“In an attempt to steam my turkey before cooking (thanks, Jacques Pépin), without a giant lobster pot, I rigged a large hotel pan with a perforated pan over two burners of my stove top and blanketed it with foil.
All was going well until I had to transfer the boiling hot 20 pound turkey to a rack and into the oven. Hot, wet, and slippery turkeys are NOT easy to lift, especially when all you have are a set of tongs and are standing on a step stool to make it happen! The turkey cavity slid down my arm, I immediately let go, and voilà! A slimy turkey landed on my kitchen floor.
“But…the 10 second rule meant, grab it, rinse it, and get it in the pan. We all figured anything that may have contaminated it would die off in the oven before serving! If I ever run into Jacques Pepin again, I’m going to ask that he emphasize the ‘when the turkey is cool enough to handle, remove it from the pot’ bit in his
Jacques Pépin Celebrates
“My dad was stationed in Tehran, Iran, in 1962. We lived in a modern apartment building in the middle of the city, but like many homes in Iran, the walls and ceilings were made of a mixture of clay and straw. The night before Thanksgiving, we woke to a resounding crash. The kitchen ceiling had collapsed on our turkey as it thawed in the sink, spewing mud, water, and hay over the turkey, the sink, and the tiled kitchen floor. My mother resolutely rinsed the muddy turkey off as my father cleaned up the floor as best he could. My little brother and I found the disaster thrilling. Unfortunately, I don’t remember if we ate the bird, however I’m guessing that since turkeys were hard to come by, we did.” —Avery Cassell
J. Kenji López-Alt
“I believe it was Thanksgiving 2014. My husband had recently started working a new job and was given a frozen turkey from the company leading up to the holiday. He read that the best way to prep a turkey was to brine it a couple of days beforehand so we decided, free turkey, let’s try it out! He set up the brine and brining vessel, and, it being too large for our refrigerator, we put it out on our back porch figuring that it was cold enough (in Wisconsin, after all).
“Fast forward a couple of days and it’s the night before Thanksgiving. We also have a smoked ham that we’re planning to cook for the meal, so I figure that I’ll cook the turkey that night so there’s room in the oven for everything else I need to cook the following day. I go to remove the turkey from the brine and it just doesn’t quite smell right. However, I was a vegetarian for 15 years before I started eating meat again (which was a year or two prior to this Thanksgiving) and I certainly had never cooked a whole turkey before. I honestly had no idea what it was supposed to smell like…so I went for it.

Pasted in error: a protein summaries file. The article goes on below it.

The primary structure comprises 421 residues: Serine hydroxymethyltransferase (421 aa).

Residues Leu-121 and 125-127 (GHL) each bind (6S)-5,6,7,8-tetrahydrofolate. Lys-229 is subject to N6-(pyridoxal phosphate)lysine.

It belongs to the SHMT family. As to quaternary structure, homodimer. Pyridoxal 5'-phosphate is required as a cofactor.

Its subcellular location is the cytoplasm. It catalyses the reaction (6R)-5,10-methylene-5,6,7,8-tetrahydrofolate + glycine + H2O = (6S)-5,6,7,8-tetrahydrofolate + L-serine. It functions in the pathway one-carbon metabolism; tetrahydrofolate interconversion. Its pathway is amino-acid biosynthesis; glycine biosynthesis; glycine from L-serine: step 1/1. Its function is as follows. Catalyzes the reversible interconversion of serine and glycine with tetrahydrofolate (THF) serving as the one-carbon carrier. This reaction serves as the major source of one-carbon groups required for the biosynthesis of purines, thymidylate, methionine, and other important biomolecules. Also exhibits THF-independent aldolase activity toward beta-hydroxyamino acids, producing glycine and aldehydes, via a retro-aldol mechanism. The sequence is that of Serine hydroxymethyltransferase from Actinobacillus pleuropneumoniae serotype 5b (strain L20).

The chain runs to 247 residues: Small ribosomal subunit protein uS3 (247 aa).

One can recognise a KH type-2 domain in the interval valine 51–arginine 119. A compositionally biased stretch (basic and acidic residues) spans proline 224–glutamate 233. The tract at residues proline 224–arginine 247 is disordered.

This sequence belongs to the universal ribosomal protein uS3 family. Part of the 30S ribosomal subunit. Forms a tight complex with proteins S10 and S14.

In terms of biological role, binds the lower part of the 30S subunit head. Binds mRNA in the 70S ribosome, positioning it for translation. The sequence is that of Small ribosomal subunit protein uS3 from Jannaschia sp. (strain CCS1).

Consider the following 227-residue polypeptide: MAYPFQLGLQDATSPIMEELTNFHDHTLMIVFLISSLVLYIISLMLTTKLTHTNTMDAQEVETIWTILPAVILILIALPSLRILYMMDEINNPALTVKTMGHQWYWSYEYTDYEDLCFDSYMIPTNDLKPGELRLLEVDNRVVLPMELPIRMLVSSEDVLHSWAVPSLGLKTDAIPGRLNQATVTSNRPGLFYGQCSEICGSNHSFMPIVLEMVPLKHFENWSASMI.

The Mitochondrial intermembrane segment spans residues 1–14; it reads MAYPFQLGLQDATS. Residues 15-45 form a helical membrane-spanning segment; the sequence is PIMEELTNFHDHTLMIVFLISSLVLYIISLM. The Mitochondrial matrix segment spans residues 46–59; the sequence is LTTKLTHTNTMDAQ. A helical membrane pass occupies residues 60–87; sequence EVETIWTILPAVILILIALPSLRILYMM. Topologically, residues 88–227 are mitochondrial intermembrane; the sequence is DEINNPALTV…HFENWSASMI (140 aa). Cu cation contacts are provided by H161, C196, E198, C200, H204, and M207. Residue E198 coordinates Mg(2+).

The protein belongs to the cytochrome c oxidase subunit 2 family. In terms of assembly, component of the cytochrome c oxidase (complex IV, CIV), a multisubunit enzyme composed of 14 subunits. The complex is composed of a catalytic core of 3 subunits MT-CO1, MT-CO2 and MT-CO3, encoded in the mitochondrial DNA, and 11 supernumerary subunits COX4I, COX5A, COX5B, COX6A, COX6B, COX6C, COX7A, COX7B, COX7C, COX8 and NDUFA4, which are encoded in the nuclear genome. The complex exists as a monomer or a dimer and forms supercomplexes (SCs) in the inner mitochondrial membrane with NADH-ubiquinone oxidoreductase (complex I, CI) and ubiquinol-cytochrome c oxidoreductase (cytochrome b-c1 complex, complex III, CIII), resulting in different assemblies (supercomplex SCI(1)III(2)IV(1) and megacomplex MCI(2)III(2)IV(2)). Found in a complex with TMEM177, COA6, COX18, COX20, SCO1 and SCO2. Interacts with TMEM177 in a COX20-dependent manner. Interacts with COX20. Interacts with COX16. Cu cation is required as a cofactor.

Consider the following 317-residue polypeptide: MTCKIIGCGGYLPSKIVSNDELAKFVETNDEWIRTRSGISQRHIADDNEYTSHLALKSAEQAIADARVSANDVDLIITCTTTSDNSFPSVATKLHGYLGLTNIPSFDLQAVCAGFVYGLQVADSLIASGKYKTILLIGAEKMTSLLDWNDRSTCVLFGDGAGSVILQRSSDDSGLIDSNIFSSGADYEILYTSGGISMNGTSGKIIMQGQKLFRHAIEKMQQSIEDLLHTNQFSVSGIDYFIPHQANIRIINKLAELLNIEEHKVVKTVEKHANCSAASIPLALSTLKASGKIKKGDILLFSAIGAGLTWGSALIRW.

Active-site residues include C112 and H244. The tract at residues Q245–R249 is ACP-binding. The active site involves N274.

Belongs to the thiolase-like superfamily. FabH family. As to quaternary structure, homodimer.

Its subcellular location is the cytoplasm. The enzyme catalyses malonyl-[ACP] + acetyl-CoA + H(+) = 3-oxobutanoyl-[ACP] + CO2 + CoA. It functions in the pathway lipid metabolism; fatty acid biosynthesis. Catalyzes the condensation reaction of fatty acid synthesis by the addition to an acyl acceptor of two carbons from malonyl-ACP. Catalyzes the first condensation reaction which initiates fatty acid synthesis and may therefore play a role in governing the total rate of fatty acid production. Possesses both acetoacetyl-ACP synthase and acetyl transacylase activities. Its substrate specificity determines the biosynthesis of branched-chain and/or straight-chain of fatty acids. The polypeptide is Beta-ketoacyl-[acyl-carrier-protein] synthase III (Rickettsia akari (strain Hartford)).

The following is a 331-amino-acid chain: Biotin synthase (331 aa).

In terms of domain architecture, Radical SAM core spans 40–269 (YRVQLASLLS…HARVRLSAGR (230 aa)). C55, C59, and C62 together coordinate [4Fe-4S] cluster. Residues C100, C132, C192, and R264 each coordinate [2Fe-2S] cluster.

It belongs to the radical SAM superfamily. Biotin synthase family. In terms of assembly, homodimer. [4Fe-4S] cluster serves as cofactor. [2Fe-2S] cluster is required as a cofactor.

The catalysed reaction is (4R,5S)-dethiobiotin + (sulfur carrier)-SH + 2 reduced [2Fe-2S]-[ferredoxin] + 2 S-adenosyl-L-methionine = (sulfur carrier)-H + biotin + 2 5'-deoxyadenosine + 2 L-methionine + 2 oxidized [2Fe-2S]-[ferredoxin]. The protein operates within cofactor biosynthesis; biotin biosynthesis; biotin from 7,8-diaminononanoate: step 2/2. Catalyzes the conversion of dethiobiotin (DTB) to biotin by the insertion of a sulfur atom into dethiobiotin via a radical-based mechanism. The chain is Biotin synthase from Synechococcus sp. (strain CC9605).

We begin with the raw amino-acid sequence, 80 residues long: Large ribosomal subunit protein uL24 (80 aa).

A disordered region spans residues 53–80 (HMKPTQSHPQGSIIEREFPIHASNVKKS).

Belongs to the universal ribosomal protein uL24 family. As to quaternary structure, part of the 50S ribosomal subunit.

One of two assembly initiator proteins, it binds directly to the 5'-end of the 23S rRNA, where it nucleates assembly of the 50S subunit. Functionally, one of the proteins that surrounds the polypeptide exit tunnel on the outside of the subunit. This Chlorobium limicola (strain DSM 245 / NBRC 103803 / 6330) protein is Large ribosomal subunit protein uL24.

“I dressed it up, stuck it in the biggest pan I had, and started roasting it in the oven. I pretty much knew immediately that something wasn’t right. But again, I had no history to go off of when it came to roasting a giant bird. I continue to let it cook, meanwhile texting my husband and my mom, ‘I think maybe something’s wrong with it? What’s a turkey supposed to smell like as it cooks?’
“Two hours in, our tiny apartment STINKS. I go to throw out the turkey and the smell is literally one of the worst smells I’ve ever smelled in my entire life. I took the turkey in its giant roasting dish out into our backyard and I’m trying to figure out how to get this hot, rotten turkey into a garbage bag all on my own (no easy feat, I might add). I honestly don’t even remember how I did it. However, I do remember going back into my apartment and realizing I had a major problem on my hands… the rotten turkey smell permeated every square inch of space in our apartment, and my in-laws were due to be there in approximately 12 hours.
“My husband comes home, gags on the smell of the place as he walks in the door, and we set to work opening every single window in our apartment and trying to air it out (while it’s in the single digits outside because; again, we live in Wisconsin and it’s the end of November).
“Somehow, we made it work. The next adventure came the next day on Thanksgiving—thankfully, we had that ham, and we were planning to use the oven in the vacant apartment above us, since our oven was full of other delicious baked dishes. Everything’s cooking and smelling great, the in-laws arrive at the house with a couple of items that they need to warm in the oven, and we’re all laughing about why we won’t be having a turkey for Thanksgiving. My husband takes our ham and heads upstairs to the vacant apartment to use the oven, only to return several minutes later… Our landlord has cut off all the utilities in the vacant apartment, so there’s no electricity, gas, or water in the apartment upstairs!
“We ended up eating the various sides, salads, and other dishes that we had finished—there was more than enough food, and all of it was very delicious. But that Thanksgiving (and that SMELL) will stay with me for the rest of my life!” —Auna D.
For More Details : Serious Eats